European referendum: Pupils 'fear being forced out'
Young pupils from European backgrounds fear they may be forced to leave Britain, heads are warning in an open letter to the Prime Minister.
National Association of Head Teachers general secretary Russell Hobby says many are fearful of a potential rise in racism and community conflict.
He called for a government statement to reassure European Union pupils.
David Cameron has told MPs that EU nationals' rights are guaranteed while Britain remains in the EU.
And he stressed that those in the Leave campaign also wanted to guarantee the rights of those working and studying in Britain.
"But," he added, "we can't say that now, we have to say that as part of the negotiation that will shortly take place."
'Address their fears'
Mr Hobby said in his letter: "Pupils are worried about being forced to leave Britain.
"They are fearful of a potential rise in racism and community conflict. They are concerned about their prospects in an uncertain and isolated Britain.
"It is not just the economic markets that need calming. Our young people need a statement from the government to address their fears.
"NAHT strongly urges the government to give pupils from the EU better assurance that they will be able to complete their school education without interruption; that they and their families remain welcome and valued members of the communities they call home.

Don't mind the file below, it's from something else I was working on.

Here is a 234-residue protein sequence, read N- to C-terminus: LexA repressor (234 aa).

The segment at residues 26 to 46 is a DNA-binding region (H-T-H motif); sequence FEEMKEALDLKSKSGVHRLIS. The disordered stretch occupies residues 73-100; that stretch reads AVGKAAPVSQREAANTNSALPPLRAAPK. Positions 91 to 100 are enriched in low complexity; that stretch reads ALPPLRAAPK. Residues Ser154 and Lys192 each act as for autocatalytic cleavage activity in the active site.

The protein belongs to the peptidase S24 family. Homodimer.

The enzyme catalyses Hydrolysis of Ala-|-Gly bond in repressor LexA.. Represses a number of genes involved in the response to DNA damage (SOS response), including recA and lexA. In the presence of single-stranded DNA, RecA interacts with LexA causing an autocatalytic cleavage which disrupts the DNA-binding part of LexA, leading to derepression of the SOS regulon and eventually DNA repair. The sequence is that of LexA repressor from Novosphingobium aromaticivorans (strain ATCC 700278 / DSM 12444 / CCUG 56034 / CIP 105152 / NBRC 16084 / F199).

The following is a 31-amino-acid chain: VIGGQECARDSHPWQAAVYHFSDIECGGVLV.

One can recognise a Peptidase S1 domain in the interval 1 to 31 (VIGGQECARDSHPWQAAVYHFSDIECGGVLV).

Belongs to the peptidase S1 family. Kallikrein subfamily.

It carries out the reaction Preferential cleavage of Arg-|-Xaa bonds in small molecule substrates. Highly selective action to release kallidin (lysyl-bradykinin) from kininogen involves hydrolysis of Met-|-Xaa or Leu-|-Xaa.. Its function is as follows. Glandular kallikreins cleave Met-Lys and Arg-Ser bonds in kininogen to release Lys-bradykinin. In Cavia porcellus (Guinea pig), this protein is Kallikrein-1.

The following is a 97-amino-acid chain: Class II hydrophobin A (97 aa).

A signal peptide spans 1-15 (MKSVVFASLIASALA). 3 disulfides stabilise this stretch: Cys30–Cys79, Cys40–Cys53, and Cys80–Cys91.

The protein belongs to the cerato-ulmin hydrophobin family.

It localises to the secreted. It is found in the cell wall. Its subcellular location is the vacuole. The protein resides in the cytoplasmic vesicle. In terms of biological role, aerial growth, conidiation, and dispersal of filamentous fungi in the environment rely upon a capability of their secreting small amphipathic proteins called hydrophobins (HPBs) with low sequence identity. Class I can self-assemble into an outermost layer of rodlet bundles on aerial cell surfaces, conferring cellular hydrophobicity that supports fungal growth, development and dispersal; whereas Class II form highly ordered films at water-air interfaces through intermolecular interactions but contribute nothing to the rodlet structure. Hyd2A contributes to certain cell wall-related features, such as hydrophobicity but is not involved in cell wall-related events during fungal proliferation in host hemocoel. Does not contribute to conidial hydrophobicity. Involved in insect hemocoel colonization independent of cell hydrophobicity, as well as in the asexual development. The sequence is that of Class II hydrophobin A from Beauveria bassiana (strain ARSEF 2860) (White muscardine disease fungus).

"Our schools are the places in which we shape our future as a nation. Our teachers and school leaders can help young people make sense of dramatic changes and build their own plans.
"To do this, we need clarity, swiftly. Please do not ignore the impact of the EU referendum result on the next generation."
The letter comes after a reported upsurge in racist incidents, in the wake of the vote to leave the EU.
In Parliament on Monday, Mr Cameron said: "In the past few days we have seen despicable graffiti daubed on a Polish community centre, we've seen verbal abuse hurled against individuals because they are members of ethnic minorities," Cameron said.
"Let's remember these people have come here and made a wonderful contribution to our country. We will not stand for hate crime or these kinds of attacks, they must be stamped out."
In a statement a Department for Education spokesman said no child "should live in fear or racism or bullying".
"The Prime Minister has been clear there will be no immediate changes for European citizens living in the UK.
"We will not stand for intolerance and hate crimes of any kind must be stamped out," said the spokesman.
The National Union of Teachers is now working on materials to teachers to use in schools at a time of increasing racial tension.